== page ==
Duggan restarts Huntington Place drive-thru to boost Detroit's COVID-19 testing
Detroit — Mayor Mike Duggan ramped up efforts Wednesday for residents to get tested for COVID-19 amid a surge of omicron variant cases, including reactivating the city's largest drive-thru center.
In the first press conference of the new year, Duggan was joined by Chief Public Health Officer Denise Fair Razo and Dr. Robert Dunn, the city's acting medical director, at Detroit Public Safety Headquarters. The city officials expressed concern as Southeast Michigan's proportion of positive COVID-19 tests has soared to 33.3% over the last three weeks.
"Across Southeast Michigan, one out of three people who go in to get tested come back positive," Duggan said. "After six months, you were seeing the effectiveness of the vaccine wearing out and...began breakthrough cases from those who had not gotten a booster, but cases tended to be mild with a small chance of hospitalizations. ... My thought was that by January, we'd be talking about COVID in the rearview mirror."
While the earlier delta variant remains prevalent in Michigan, it is now diminishing as the omicron variant is believed to be more transmissible.
In response, the city has opened two rapid testing centers for residents to get same-day results. The Joseph Walker Williams Center, located at 8431 Rosa Parks Blvd., is open with PCR testing from 7 a.m. to 4:30 p.m. Monday through Friday. Tests are being administered indoors this week but the center will be converted to a drive-thru next week.
Duggan said the Huntington Place convention center is being reactivated as a drive-thru testing center providing antigen tests from 9 a.m. to 5 p.m. Monday through Friday. The city expects to operate with 1,000 appointments daily between the two sites.
The soonest appointments available on Wednesday afternoon were on Friday at both centers.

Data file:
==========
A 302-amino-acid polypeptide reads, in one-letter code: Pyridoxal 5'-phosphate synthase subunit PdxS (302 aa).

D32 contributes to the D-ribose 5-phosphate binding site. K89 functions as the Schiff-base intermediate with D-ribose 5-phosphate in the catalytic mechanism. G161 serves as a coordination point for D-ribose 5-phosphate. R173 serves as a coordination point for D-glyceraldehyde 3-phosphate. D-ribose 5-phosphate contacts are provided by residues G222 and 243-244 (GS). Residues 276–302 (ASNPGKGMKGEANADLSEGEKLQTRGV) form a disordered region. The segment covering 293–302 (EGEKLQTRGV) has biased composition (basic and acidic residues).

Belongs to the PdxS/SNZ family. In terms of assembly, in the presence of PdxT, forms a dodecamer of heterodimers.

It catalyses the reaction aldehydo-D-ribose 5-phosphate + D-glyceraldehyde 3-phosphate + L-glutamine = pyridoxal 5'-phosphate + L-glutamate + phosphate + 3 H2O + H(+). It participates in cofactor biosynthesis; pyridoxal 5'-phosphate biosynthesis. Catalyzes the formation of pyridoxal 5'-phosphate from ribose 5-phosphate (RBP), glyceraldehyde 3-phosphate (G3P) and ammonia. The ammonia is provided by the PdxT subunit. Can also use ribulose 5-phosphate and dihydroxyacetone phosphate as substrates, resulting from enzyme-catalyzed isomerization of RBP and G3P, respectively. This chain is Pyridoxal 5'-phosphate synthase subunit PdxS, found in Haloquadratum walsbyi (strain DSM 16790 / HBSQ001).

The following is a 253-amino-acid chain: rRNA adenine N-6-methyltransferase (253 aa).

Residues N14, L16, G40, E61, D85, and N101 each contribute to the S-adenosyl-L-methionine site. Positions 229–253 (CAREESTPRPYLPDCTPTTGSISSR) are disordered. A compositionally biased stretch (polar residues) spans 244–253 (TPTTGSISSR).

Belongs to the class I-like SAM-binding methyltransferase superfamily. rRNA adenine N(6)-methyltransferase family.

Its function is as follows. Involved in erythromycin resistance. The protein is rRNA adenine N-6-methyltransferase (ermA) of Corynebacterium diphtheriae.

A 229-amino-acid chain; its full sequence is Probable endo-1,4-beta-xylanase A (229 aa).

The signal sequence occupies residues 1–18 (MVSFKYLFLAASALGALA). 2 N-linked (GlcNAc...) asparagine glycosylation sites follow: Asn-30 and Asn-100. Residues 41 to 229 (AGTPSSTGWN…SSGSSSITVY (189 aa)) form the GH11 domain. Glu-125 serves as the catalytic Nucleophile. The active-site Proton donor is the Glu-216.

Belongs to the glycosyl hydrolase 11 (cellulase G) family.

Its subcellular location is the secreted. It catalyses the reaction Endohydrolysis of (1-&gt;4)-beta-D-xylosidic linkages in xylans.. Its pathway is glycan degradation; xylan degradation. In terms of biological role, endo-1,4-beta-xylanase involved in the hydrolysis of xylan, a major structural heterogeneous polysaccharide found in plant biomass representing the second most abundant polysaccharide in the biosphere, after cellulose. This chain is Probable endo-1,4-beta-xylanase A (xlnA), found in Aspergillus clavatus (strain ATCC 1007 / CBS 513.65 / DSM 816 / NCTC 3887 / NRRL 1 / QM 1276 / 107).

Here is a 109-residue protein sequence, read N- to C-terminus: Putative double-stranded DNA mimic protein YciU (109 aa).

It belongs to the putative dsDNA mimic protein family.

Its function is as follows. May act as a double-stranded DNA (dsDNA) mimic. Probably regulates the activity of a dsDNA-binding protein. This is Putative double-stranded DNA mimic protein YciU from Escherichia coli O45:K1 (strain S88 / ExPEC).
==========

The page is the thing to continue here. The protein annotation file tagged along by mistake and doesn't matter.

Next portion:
The Detroit Health Department has supplied 41 nursing homes and 10 homeless shelters with 8,000 rapid tests. The city is also operating 12 vaccine/booster centers, Duggan said.
Residents must show they work or live in the city to schedule a test, vaccine or booster. They can make appointments by calling (313) 230-0505.
The city has an ample supply of tests, despite a national shortage, Duggan said.
"We have a supply of 4,500 tests weekly," Duggan said. "We're good and if we need to get to 1,200 or 1,400 a day, our problem isn't the number of tests. Our problem is getting the staff out to do it."
Over the last seven days, 36% of tests are returning positive in the city, compared to 30% of tests returning positive in the state.
Since March 2020, the city has tallied 96,201 confirmed cases, resulting in 2,747 deaths.
About 81% of Detroit's hospital inpatient beds are occupied, and 17%, or 469, hold COVID-19 patients.
Those who test positive and have symptoms should isolate until 24 hours after the symptoms are gone and get a second COVID test to confirm, Dunn said.
"We are really encouraging people to get a test to confirm they are no longer contagious," Dunn said. "We have testing resources available and that is absolutely the safest method. If you test positive and have no symptoms, which can happen 25% of the time, people need to isolate for five days ... and get a second test to confirm you're not contagious after the five days."
Omicron is evading the cloth masks, said Fair Razo, who is encouraging residents to wear KN95 or surgical masks for protection.
"We know that cloth masks worked for a while, but they don't work any longer, and we want you to stay protected," she said. "The cloth masks absorb moisture too quickly, which lessens the protection against omicron, which we know is three times as contagious."
The state, as of Tuesday, has confirmed 289 cases of omicron by genetic sequencing at the Michigan Bureau of Laboratories in Lansing. But experts say a greater number of people are likely infected because only a small percentage of samples of the virus are sequenced. As of Tuesday, roughly 95% of cases of COVID-19 in the country are caused by the omicron variant, according to the U.S. Centers for Disease Control and Prevention.
About 63.5%, or 6.3 million, residents have received their first doses of a vaccine, as of Monday. So far, more than 172,000 children ages 5 to 11 in Michigan, or 21%, have received their first dose of the vaccine.
Detroit lags that number, as less than 45% of the city's population has received one dose of vaccine.
"My job is to give Detroiters options. There is no place in the country where it is easier to get a test or a vaccine," Duggan said when asked about lagging vaccinations. "This arrogant 'I don't need a vaccine' thing changes when you're gasping for breath on a ventilator, but all I can do is make vaccines easy and available."
The mayor said he thinks residents who have gotten their booster and are following protocols can live a reasonably normal life.
"I don't see a need for any kind of shutdown," Duggan said, adding the situation could change in the next two weeks.